This is a conversation-powered, living poem in which two people uncover a village previously submerged by a dam. As they uncover layers of the physical landscapes, so they also uncover the landscapes of the PC's childhood and family.
Everything is fragmentary, forgotten, which creates a sort of creeping horror. The unpredictable visual design adds to that.
The game has a striking use of images throughout, and whether by design or browser variability, the text design occasionally looks buggy - text sometimes appears in unexpected places, or laid out in odd ways. Here I chose to see that as part of the effect of the game.
The Good People was intriguing, not least because it scratched my particular itch of exploring abandoned landscapes and memories.
Here is a tiny story of an assassin and a contract and a deal to keep a kingdom safe. It's a bit like a braided bracelet: there are no proper endings (veiled commentary? An inevitable unsolved struggle?) but you can take different threads each time. As with the most intriguing small games, offers the prospect of a much bigger narrative space - much like hearing the reverberation of a huge room, yet only seeing one corner of it.
You're going home for Christmas, for the first time in years, if only to make up for all the damaged relationships you've had over the years. But the snow is coming down hard, and your next coach is likely to be delayed.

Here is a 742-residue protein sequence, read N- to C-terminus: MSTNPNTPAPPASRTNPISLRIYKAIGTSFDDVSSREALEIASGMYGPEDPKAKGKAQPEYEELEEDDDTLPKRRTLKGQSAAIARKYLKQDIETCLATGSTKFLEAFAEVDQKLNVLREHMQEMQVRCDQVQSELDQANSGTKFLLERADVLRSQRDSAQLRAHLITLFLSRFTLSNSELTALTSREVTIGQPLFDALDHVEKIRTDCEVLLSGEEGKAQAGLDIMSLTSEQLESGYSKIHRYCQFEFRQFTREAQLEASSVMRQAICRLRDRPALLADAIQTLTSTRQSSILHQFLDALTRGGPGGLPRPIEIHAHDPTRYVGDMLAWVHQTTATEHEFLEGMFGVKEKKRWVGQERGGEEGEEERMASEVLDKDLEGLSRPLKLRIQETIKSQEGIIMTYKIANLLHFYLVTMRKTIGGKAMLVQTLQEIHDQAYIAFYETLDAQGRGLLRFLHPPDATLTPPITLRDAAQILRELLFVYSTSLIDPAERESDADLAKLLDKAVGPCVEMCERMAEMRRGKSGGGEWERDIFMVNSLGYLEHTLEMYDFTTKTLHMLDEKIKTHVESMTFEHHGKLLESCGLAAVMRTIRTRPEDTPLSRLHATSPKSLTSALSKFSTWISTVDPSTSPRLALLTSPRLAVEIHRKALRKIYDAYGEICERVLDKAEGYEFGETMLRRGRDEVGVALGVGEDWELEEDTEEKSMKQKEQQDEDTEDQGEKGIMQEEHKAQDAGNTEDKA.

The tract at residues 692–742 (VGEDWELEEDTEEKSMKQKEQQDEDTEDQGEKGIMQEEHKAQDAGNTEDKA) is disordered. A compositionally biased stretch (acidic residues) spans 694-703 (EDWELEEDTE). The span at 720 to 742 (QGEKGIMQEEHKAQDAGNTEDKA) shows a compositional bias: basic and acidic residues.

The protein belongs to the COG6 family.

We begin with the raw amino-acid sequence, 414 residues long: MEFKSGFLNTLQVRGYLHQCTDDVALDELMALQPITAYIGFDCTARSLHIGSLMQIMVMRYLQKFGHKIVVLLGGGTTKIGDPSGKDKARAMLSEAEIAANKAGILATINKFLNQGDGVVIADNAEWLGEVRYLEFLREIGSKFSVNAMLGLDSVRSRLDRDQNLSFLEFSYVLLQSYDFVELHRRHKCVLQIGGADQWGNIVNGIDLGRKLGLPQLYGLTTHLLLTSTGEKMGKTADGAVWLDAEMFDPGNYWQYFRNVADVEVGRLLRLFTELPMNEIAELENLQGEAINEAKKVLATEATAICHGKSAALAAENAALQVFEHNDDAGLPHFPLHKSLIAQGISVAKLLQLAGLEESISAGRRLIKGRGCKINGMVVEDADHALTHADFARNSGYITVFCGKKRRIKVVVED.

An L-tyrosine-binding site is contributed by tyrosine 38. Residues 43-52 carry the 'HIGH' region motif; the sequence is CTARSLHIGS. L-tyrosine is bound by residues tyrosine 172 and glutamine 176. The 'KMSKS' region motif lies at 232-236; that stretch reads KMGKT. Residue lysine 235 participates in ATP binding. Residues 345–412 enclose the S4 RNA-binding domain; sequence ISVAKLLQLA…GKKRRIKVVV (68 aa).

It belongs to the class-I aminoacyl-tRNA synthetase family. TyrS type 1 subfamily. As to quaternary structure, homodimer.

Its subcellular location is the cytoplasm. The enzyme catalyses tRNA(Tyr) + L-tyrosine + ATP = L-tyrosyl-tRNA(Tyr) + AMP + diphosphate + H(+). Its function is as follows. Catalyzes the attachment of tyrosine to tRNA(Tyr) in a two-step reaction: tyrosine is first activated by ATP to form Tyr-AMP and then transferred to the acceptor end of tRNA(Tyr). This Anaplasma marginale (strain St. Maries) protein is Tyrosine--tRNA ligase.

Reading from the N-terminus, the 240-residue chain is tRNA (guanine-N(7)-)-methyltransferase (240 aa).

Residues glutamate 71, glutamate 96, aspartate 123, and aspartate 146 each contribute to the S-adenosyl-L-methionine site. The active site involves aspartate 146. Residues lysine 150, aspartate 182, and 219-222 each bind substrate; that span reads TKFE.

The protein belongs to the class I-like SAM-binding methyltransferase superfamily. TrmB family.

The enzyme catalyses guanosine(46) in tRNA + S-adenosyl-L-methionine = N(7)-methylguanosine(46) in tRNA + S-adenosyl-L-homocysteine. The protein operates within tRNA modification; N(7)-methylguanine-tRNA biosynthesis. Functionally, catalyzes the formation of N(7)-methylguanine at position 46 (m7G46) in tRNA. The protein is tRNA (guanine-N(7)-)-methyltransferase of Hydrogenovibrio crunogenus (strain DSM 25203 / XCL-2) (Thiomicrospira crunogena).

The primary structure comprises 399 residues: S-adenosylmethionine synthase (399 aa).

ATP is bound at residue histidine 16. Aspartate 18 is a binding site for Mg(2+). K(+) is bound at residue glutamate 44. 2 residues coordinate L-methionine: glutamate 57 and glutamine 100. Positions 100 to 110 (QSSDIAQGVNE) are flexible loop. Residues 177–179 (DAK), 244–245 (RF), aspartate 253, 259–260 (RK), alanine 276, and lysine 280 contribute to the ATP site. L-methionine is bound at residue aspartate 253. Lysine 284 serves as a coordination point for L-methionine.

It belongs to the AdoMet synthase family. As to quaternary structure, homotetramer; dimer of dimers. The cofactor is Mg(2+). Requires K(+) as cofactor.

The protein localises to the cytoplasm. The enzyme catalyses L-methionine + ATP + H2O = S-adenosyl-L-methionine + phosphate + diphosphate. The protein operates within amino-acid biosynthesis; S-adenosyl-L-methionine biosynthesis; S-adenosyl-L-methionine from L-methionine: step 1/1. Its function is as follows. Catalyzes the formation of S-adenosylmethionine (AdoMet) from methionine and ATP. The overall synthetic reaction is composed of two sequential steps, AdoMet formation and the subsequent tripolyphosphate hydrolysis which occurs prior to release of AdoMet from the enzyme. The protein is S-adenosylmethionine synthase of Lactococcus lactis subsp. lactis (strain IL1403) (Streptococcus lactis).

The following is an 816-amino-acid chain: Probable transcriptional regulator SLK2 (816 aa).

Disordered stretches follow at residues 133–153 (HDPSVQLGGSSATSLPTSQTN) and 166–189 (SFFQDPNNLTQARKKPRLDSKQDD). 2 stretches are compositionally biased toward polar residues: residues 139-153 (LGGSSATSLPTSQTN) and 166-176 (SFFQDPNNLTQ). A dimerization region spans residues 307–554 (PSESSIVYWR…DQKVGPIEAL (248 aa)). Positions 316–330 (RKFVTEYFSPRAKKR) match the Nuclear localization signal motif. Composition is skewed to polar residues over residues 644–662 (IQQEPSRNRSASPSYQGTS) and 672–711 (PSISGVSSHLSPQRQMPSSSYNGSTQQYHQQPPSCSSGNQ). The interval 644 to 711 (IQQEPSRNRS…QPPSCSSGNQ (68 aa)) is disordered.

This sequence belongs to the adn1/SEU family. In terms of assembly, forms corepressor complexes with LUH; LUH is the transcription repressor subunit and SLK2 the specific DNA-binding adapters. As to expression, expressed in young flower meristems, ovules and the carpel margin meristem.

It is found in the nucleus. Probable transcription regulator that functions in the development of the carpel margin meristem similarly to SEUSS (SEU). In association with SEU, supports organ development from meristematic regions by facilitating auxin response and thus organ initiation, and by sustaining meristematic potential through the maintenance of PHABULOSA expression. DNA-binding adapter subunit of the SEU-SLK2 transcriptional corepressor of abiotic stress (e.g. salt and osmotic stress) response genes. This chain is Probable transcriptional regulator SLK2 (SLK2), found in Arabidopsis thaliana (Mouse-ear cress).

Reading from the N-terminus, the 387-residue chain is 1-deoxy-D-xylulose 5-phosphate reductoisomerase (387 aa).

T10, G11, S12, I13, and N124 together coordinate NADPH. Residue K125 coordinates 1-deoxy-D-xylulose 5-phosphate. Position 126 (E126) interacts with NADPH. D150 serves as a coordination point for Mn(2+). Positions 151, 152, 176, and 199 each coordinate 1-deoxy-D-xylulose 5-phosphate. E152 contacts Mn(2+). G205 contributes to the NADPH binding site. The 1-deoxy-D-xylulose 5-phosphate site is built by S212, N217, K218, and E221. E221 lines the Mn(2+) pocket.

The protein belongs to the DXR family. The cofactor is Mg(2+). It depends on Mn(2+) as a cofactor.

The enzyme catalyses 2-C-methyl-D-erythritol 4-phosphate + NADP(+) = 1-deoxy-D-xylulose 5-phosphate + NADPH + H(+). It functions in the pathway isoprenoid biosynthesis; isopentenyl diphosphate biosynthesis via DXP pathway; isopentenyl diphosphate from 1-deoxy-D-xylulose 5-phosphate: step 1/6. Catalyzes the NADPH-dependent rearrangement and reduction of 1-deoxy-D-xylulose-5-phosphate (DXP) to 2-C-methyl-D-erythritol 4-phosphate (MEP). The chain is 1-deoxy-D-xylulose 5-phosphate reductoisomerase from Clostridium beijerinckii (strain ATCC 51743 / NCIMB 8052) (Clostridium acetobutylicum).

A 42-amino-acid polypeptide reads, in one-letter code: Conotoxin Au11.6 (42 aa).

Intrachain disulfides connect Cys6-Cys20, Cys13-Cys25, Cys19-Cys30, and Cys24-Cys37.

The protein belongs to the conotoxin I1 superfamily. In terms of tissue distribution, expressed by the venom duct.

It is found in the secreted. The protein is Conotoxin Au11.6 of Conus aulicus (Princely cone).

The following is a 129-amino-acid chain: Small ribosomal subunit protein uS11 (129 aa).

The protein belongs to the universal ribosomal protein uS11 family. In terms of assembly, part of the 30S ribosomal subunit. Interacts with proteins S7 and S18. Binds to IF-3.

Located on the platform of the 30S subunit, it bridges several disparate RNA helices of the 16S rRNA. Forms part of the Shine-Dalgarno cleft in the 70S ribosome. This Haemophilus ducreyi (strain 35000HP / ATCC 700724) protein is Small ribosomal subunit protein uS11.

The authors describe this substantial, large work as primarily an interactive novel, but it works as a vaguely open-world exploration as well. There are lots of optional 'side quests' and characters with whom you can interact; exploration opens up different endings and storylines.
But this is built on an emotional heart, reflected in the parallels between the PC and the building. The location's brokenness reflects the PC's own. The shoddiness of the building itself, the glitchy machinery, the inertia of the buses, even the irritable, argumentative NPCs: aspects of these are reflected, in some way or other, in the PC's own relationships with their family and in their own life decisions. Perhaps even the liminal nature of the bus station - a space characterised by transition and impermanence - reflects how the PC stands on the cusp of something new.
The theme of symbolically rich buildings, buildings as containers for ideas, is not a new one. This idea, for instance, is taken more literally in Bruno Dias's Four Sittings in a Sinking House. In both, the titular building reflects brokenness elsewhere: it is the PC themselves in Bus Station, Unbound, while it is the owners' material worship in Four Sittings.
Something else I enjoyed in reading this were the contrasts and almost-contradictions in the bus station's 'characterisation'. It is described in ways that sit uneasily with each other. It is at once a "monstrous waste of money", but also a structure of "pale concrete petals", "heartlike" in its action. The storylines invite comparison between Preston Bus Station's mundanity and terror, human warmth and mechanical coldness.
There's a lot to explore here in Bus Station, Unbound.